There are cracks and patches at the treble end of the neck.
The three joints seem to have been re-set at some point, as they do not line up properly. Unfortunately they have all been filled in with brown filler which obscures much of the detail.
When Armstrong saw the harp in around 1900, the back was open and so the inside was all visible. Now there is a modern plywood back fixed on with modern woodscrews.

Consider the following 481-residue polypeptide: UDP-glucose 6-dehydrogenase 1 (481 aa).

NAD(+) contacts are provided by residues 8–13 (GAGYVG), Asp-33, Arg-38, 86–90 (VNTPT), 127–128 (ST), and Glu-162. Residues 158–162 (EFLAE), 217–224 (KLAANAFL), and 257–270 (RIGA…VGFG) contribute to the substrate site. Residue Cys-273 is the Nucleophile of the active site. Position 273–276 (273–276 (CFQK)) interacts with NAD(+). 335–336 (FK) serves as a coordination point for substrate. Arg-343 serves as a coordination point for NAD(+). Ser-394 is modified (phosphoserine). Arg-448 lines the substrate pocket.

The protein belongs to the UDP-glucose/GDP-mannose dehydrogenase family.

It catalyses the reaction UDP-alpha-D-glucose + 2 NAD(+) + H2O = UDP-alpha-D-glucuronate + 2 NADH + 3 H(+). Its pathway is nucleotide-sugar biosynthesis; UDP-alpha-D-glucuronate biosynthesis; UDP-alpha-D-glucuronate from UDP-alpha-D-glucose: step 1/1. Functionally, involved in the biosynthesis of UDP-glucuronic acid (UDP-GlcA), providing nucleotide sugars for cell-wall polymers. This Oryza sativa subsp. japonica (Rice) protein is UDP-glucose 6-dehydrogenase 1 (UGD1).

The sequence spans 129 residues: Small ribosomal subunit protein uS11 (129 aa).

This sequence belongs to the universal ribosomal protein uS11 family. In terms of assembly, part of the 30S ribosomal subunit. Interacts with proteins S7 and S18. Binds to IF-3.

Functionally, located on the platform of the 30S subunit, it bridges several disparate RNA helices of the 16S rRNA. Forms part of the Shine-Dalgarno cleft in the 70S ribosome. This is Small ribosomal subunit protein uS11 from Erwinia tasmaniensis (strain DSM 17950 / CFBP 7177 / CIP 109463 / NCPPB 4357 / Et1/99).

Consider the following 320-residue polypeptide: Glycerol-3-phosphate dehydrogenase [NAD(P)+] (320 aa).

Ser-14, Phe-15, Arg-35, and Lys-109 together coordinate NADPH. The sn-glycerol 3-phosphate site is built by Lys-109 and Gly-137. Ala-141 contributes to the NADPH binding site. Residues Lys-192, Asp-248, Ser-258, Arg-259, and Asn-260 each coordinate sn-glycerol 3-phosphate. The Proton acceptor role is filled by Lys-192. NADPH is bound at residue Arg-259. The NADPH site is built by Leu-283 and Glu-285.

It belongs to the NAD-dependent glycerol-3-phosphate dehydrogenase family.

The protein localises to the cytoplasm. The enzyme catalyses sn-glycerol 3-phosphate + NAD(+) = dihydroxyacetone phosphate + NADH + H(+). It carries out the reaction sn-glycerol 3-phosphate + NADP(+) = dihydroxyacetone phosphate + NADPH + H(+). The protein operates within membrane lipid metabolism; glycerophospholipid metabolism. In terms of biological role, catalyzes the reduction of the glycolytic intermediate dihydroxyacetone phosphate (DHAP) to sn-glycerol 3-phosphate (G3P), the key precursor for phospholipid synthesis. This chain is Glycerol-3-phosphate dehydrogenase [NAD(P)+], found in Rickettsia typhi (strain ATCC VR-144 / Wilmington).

The projecting block of the harp is embedded in a display stand; this was already there 100 years ago when Armstrong saw the harp.
There is extensive woodworm damage but it is concentrated at certain points on the harp: on the soundbox where the wrists rest on the edges, and at the back at the top where it rests against the player; and on the forepillar where the inscription is.